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Exercises Movements, technique & proper execution

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Old 02-13-2014, 02:19 PM   #1
Travis Schliesser
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why exactly does a muscle up not count if the feet go above the rings?

Why is a muscle up no repped if the feet go above the rings? Is it a safety issue? Does it make it to easy? Is that a bad thing to teach someone trying to learn a muscle up? Thanks
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Old 02-13-2014, 04:17 PM   #2
Josh Groves
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Re: why exactly does a muscle up not count if the feet go above the rings?

They consider it to be a front uprise (I believe this is the correct term) at that point, which is a different gymnastics movement because you can roll into support from that position.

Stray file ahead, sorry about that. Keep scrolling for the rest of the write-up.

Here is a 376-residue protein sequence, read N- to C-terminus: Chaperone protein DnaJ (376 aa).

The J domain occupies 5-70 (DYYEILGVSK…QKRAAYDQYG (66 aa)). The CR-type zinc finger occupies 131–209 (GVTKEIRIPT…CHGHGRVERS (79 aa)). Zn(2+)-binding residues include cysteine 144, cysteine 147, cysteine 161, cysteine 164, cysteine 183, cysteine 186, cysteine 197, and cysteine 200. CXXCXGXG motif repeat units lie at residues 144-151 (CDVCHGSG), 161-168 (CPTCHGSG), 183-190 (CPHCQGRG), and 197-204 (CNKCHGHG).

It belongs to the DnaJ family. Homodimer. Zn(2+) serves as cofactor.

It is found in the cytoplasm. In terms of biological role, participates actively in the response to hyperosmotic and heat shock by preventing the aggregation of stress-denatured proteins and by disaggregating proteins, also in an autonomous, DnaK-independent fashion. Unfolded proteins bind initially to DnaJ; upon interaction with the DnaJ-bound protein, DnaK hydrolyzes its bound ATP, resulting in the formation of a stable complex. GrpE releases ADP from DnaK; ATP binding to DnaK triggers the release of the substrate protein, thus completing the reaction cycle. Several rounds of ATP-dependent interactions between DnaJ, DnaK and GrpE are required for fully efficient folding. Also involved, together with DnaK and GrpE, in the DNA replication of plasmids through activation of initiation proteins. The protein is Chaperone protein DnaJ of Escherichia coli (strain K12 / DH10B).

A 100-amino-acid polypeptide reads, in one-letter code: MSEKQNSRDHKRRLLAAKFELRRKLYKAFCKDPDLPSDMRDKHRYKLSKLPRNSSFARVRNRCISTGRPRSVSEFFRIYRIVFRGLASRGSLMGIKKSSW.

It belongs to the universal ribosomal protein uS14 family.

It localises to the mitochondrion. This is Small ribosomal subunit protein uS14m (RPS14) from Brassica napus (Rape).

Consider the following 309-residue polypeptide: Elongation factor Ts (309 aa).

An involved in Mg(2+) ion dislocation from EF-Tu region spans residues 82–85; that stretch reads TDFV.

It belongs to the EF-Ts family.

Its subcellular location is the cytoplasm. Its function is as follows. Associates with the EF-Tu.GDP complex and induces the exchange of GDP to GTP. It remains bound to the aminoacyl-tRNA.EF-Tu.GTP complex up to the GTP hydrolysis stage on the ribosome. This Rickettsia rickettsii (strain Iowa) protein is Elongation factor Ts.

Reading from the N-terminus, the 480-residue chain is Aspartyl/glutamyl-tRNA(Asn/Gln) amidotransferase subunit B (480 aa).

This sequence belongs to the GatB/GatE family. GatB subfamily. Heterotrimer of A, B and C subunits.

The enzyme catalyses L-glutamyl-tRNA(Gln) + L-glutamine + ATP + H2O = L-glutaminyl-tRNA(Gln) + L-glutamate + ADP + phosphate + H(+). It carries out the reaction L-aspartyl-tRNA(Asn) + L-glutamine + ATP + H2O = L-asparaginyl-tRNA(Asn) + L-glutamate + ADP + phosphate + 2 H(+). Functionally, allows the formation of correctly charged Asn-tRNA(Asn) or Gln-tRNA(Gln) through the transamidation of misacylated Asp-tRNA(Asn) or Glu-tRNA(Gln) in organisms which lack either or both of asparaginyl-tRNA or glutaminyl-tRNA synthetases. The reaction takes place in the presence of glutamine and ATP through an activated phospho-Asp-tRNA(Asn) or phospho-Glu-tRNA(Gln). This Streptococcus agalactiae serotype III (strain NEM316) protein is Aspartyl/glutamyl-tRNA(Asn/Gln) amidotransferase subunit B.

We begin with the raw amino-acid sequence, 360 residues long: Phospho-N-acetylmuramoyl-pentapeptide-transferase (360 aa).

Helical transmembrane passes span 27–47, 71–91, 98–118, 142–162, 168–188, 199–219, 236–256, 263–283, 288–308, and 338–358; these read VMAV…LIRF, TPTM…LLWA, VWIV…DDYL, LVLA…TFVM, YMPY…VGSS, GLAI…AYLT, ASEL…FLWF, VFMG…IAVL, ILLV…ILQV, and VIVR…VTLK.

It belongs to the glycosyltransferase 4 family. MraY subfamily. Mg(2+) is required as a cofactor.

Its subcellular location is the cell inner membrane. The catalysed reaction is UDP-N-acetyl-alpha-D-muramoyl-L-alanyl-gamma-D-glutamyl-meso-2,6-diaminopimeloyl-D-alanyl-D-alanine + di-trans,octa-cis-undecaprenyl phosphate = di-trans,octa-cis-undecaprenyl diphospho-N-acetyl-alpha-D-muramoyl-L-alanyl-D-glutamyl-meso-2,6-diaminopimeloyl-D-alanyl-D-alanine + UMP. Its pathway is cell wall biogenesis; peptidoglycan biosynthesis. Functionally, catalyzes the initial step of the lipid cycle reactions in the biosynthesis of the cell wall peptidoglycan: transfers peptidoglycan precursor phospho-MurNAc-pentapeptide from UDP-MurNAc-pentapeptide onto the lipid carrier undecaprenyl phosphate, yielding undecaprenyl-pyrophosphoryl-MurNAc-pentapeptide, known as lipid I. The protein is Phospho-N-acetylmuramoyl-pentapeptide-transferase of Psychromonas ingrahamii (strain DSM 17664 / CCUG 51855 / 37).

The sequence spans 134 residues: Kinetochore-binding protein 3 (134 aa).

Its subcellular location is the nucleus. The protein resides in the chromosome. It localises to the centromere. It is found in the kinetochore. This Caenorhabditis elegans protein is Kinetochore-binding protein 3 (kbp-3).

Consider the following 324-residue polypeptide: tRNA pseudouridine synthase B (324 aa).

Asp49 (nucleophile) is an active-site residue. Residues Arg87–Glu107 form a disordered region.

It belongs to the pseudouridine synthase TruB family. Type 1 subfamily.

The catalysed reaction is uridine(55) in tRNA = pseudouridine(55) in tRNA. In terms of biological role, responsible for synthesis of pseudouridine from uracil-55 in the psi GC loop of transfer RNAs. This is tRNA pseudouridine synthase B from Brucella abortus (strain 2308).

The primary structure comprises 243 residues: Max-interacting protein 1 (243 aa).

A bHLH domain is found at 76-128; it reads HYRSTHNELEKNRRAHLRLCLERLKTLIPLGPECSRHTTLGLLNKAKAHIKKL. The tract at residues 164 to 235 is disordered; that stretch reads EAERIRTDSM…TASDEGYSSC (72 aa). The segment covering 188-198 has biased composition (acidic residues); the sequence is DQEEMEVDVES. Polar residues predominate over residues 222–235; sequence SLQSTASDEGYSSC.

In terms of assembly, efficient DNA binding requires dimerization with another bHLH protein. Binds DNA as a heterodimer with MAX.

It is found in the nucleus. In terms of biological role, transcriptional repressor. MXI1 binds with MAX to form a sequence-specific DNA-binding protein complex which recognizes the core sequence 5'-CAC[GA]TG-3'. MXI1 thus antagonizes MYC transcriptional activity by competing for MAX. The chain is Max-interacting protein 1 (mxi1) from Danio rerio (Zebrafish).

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Old 02-13-2014, 04:57 PM   #3
Michael Cook
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Re: why exactly does a muscle up not count if the feet go above the rings?

Here is what it says in the movement standards for muscle ups in the description of 13.3:

"In the muscle-up, you must begin with, or pass through, a hang below the rings with arms fully extended (with or without a ‘false grip’) and the feet off the ground elbows must be fully locked out while supporting yourself above the rings. Kipping the muscle-up is acceptable, but swings or rolls to support are not permitted. If consecutive kipping muscle-ups are performed, a change of direction below the rings is required."